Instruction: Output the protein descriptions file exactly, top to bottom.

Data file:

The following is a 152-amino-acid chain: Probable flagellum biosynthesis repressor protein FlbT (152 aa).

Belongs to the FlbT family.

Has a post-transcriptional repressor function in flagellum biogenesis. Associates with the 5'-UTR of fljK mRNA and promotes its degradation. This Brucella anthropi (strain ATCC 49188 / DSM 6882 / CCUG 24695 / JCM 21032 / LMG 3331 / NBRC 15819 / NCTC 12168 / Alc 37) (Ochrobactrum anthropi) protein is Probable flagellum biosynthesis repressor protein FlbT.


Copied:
The following is a 152-amino-acid chain: Probable flagellum biosynthesis repressor protein FlbT (152 aa).

Belongs to the FlbT family.

Has a post-transcriptional repressor function in flagellum biogenesis. Associates with the 5'-UTR of fljK mRNA and promotes its degradation. This Brucella anthropi (strain ATCC 49188 / DSM 6882 / CCUG 24695 / JCM 21032 / LMG 3331 / NBRC 15819 / NCTC 12168 / Alc 37) (Ochrobactrum anthropi) protein is Probable flagellum biosynthesis repressor protein FlbT.